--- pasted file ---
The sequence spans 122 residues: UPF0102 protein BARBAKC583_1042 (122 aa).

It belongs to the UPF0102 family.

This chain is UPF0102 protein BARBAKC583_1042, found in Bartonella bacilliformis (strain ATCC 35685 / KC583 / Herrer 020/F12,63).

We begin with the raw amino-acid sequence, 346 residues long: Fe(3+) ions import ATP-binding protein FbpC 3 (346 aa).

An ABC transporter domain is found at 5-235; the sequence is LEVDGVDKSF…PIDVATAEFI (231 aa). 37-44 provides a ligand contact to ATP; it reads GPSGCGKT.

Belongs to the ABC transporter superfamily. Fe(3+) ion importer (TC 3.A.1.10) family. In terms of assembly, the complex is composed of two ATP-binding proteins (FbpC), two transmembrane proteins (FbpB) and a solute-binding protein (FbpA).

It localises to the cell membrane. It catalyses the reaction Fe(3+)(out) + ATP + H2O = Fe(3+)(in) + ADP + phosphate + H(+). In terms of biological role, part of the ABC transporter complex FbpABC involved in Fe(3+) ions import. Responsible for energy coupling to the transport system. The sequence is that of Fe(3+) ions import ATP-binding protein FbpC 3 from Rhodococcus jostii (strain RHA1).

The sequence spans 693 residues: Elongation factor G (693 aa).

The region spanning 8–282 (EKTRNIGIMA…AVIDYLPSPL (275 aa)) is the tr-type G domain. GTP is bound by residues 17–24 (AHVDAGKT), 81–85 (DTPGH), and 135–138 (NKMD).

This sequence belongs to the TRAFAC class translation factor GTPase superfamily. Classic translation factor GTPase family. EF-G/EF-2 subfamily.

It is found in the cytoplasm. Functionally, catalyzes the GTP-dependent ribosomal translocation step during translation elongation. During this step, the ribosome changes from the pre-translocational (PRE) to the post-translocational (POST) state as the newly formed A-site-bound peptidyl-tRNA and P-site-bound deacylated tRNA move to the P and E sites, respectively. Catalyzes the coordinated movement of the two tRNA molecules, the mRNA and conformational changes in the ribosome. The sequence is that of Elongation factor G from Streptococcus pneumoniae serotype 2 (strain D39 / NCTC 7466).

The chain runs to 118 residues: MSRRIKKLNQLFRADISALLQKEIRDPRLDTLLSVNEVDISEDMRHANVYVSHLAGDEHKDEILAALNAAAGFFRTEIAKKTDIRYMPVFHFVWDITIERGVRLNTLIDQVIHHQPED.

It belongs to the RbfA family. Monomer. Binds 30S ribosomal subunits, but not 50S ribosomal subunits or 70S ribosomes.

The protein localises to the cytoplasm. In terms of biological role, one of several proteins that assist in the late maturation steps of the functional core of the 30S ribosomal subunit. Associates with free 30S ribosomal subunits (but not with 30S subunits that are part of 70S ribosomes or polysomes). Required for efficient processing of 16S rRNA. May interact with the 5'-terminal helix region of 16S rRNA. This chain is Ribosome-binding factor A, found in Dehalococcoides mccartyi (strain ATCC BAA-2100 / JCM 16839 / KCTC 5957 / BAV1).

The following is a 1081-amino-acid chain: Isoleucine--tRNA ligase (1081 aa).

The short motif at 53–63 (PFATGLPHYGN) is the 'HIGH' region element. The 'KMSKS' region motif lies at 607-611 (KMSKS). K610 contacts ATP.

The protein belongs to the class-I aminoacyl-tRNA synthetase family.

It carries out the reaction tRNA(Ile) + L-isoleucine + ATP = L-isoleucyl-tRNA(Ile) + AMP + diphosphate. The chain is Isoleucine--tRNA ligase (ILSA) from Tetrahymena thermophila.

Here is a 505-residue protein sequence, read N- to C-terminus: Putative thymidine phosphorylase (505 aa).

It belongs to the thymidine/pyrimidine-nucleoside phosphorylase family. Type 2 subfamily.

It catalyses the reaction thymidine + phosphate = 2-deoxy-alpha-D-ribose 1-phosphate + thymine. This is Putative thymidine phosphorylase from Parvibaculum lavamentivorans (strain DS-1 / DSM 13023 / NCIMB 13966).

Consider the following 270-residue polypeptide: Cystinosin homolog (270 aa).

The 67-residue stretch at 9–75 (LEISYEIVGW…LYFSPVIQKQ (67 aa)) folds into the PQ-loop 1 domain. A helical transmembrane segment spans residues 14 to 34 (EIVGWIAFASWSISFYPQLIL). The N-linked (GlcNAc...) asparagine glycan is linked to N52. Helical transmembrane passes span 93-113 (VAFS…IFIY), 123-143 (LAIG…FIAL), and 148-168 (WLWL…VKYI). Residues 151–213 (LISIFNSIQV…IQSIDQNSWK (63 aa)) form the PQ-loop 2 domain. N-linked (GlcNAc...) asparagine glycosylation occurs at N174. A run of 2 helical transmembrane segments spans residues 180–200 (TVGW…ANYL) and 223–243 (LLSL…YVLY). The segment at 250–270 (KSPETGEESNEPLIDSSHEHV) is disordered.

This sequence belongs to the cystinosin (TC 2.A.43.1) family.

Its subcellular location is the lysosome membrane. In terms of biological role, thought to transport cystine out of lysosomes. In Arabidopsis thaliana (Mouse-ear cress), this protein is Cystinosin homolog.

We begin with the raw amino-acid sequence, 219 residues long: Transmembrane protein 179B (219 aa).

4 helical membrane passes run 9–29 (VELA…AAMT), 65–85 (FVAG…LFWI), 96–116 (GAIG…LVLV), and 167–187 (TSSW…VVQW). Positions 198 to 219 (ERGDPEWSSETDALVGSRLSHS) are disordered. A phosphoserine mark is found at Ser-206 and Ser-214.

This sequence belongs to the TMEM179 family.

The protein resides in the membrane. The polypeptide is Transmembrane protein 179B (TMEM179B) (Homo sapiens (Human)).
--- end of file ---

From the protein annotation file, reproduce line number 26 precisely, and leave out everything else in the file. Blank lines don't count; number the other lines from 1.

We begin with the raw amino-acid sequence, 219 residues long: Transmembrane protein 179B (219 aa).